Ever heard the saying that “Expectations are unrealized resentments”? I expected my sons to empathise with me about the increased workload that Ramadan brings, and I expected them to help. Ha! Now, maybe some of you have perfectly perky children who upon waking every morning, happily refer to their to-do list and then systematically work through it, checking off their tasks as they accomplish them before rewarding themselves with a gold star or a game of Angry Birds. For the rest of us, I’ll randomly estimate, billions of parents the world over and throughout the ages- we suffer what is known as The Chore Wars. Beating, bribing, begging- to each their own how they deal with it, but a week or so into Ramadan I sought support and commiseration from some of my sister-girlfriends and lo and behold our kids were worse during Ramadan! Many people’s otherwise delightful children metamorphosed into bitter, resentful, heel and palm dragging, tantrum throwing beasts. And of course we all noted with horror that if Shaytan is locked up during Ramadan, then our children…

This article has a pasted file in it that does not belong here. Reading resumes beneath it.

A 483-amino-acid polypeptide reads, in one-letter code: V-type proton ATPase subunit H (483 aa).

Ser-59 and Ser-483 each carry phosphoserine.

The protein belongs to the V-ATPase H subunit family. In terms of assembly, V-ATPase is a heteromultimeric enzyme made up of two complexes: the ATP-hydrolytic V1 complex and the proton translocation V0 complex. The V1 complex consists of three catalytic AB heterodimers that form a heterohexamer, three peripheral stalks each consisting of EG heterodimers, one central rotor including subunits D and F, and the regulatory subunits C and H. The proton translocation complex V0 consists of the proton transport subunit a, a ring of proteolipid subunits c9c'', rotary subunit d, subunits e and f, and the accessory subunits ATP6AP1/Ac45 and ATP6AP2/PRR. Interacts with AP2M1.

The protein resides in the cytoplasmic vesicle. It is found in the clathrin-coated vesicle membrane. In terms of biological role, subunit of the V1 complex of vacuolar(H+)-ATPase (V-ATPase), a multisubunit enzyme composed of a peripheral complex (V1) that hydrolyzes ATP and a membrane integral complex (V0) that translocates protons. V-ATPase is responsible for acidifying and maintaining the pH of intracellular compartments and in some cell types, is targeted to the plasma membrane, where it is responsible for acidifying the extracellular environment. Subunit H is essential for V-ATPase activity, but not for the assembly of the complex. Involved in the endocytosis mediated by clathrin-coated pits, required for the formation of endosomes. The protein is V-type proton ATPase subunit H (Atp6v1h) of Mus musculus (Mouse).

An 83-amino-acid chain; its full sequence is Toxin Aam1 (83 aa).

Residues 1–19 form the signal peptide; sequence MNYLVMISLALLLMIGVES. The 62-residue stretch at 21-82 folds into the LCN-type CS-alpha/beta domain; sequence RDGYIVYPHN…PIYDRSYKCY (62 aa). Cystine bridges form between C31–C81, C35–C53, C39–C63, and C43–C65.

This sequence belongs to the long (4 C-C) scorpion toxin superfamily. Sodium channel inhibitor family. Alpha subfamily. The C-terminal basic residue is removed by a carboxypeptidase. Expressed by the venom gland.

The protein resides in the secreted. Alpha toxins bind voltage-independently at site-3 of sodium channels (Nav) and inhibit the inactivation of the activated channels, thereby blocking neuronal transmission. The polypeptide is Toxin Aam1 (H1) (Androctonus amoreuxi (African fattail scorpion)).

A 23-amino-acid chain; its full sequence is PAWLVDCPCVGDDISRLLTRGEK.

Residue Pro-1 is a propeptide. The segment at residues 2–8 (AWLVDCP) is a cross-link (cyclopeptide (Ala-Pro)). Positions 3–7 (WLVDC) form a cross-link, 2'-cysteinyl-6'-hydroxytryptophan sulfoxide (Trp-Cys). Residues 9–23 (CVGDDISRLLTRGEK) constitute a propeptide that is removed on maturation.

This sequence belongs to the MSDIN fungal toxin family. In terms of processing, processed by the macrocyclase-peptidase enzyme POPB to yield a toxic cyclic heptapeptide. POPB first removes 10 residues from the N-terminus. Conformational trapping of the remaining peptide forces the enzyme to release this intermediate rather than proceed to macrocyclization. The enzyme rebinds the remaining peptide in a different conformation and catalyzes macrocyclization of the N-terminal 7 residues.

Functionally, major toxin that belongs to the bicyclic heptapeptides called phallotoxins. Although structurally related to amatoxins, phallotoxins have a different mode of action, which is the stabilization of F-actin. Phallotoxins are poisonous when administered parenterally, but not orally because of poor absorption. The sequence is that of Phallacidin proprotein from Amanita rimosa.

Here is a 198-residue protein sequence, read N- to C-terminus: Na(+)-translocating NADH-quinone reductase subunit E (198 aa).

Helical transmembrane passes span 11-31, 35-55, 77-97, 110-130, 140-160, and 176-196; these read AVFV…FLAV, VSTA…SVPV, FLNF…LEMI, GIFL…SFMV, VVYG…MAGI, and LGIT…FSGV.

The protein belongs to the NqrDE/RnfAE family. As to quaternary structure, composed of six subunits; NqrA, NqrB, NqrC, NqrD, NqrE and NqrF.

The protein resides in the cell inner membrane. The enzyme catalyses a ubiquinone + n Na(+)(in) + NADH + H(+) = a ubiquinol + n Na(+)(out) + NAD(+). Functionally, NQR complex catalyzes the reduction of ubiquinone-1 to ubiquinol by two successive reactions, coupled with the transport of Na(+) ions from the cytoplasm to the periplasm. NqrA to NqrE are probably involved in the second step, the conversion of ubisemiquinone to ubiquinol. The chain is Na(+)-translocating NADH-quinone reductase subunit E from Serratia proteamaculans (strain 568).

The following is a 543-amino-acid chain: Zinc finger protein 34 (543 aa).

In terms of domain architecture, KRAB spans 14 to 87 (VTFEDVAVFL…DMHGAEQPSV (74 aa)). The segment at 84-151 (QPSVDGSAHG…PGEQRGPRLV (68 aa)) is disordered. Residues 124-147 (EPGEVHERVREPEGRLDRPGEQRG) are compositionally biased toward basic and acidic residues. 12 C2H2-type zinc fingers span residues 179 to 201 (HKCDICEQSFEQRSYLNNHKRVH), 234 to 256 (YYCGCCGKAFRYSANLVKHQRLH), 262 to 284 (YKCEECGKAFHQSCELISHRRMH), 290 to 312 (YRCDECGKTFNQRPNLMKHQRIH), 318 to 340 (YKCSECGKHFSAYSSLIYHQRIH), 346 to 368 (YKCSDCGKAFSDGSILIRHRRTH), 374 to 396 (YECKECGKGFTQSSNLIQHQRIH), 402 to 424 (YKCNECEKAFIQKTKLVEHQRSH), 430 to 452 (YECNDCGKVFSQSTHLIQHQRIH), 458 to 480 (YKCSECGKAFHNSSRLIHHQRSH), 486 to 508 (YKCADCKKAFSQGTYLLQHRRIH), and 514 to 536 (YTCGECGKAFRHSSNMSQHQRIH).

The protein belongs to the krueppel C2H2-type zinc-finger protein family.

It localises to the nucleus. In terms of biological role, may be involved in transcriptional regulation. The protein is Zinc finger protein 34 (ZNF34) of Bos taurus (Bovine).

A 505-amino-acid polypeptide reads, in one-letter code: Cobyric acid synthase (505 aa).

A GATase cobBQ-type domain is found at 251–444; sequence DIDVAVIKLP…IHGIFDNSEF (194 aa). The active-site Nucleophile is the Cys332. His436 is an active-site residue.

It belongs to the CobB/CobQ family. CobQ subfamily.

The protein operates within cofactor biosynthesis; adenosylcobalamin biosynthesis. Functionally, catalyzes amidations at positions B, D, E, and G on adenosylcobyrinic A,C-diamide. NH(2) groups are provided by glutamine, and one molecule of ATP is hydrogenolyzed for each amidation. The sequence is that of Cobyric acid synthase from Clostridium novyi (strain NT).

This Ramadan the typical adolescent cry of “You’re trying to control me!” finally made its way to our home. Well, no duh. But herein I feel that I really failed: we (as in the husband) chose to restrict electronics during Ramadan. This makes perfect sense to a logical adult who understands that they are fasting not only with their stomach, but also with their other senses. Why would you expose yourself to ibadah-time wasting and potentially even haram content-filled entertainment during Ramadan?! We went cold turkey off the electronics while fasting, and now in the well-fed light of day I see that there could have been a better way. A couple of my (very smart) friends actually invested in handheld devices specifically for Ramadan. They chose all the content – new and exciting!- and were able to use the devices to both control (bribing!) and further control (keep ‘em occupied!) the kids without the kids even minding too much. I have already started stockpiling new-to-them “quality entertainment” for next Ramadan. As we get closer to next Ramadan, insha Allah, I will let them pick out some edutainmenty things so as to attempt to reduce the complaints about us, the adults, controlling everything.